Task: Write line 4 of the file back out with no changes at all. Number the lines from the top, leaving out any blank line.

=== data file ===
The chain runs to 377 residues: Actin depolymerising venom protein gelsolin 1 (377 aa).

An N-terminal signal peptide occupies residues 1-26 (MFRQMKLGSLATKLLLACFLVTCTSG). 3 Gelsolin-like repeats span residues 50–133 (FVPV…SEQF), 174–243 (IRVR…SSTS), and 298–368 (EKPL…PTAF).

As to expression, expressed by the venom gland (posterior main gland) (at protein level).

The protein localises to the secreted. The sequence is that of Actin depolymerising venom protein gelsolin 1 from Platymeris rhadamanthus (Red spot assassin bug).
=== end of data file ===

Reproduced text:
The protein localises to the secreted. The sequence is that of Actin depolymerising venom protein gelsolin 1 from Platymeris rhadamanthus (Red spot assassin bug).